For the last two decades, scholars who specialize in the poetry and art of William Blake have stressed the formal and historical dimensions of his aesthetic theories and practices. Such an emphasis neglects the ethical commitments that inform his work. Primary among these ethical commitments is Blake’s passionate advocacy of forgiveness between human beings as a means to solve the problem of human evil, an advocacy that seems to contradict Blake’s assertions that ethical laws create the illusion of human evil and employ the concept of “forgiveness” solely to reinforce the terms of the original oppression.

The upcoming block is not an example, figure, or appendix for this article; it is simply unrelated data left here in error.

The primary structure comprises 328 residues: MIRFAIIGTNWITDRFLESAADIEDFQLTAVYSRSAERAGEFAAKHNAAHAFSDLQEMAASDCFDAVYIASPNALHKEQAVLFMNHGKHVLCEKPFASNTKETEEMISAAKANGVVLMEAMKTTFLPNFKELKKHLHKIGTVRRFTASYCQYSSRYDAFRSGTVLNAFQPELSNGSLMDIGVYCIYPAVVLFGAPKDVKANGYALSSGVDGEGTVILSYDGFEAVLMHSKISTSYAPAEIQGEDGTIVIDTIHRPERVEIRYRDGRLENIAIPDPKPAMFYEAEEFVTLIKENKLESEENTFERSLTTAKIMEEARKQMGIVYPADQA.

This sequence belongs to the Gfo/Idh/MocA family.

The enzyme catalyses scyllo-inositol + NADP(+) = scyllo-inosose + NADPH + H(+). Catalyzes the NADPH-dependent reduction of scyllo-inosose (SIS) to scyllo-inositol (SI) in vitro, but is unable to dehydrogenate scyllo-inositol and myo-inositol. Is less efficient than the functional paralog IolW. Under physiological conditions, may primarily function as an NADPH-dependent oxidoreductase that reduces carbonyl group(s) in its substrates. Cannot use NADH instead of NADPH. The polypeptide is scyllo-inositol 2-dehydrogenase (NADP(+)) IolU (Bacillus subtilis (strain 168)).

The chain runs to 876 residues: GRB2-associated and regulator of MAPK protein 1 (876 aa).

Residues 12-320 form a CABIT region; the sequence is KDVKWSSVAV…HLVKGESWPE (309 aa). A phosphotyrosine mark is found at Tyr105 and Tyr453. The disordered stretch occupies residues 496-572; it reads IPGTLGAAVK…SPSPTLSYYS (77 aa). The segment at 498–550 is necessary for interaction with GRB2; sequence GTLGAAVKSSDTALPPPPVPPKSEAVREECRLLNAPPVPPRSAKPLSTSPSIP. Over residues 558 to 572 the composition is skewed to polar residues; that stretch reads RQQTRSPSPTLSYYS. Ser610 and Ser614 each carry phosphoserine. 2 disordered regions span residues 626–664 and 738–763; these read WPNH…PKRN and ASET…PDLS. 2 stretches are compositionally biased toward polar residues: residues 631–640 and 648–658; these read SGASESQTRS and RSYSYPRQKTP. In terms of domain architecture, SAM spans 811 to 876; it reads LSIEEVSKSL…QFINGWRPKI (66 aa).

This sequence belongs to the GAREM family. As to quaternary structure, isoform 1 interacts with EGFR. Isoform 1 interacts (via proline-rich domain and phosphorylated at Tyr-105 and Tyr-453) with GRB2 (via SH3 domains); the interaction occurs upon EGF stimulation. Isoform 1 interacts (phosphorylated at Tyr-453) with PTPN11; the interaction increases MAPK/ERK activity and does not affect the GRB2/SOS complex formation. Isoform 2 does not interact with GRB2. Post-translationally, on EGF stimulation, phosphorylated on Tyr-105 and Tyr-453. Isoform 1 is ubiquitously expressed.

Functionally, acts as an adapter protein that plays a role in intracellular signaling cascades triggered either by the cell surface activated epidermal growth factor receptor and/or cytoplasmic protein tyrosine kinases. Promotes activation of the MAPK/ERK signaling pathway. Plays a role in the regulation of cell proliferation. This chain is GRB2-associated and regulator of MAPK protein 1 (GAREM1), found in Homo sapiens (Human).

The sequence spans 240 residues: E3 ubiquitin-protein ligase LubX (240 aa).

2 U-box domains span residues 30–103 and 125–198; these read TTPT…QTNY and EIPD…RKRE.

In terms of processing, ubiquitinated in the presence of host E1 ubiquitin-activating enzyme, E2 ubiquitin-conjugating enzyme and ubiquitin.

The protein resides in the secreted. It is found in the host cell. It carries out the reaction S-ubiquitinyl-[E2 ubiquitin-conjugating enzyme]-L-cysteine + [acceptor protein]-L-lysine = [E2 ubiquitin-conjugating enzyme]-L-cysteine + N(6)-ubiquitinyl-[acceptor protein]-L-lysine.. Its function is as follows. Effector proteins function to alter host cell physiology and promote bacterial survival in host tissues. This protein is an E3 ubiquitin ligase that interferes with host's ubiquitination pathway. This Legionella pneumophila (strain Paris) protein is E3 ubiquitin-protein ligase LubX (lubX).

Blake, Ethics, and Forgiveness focuses on an important and pervasive issue found in the work of the English Romantic visionary poet, engraver, and mystic William Blake. It treats the moral and literary problem of representing ethical or human forgiveness, as distinct from the divine forgiveness of human beings.
|Publisher:||University of Alabama Press|
|Product dimensions:||9.25(w) x 6.25(h) x 0.80(d)|
About the Author
Jeanne Moskal is Associate Professor of English at the University of North Carolina at Chapel Hill.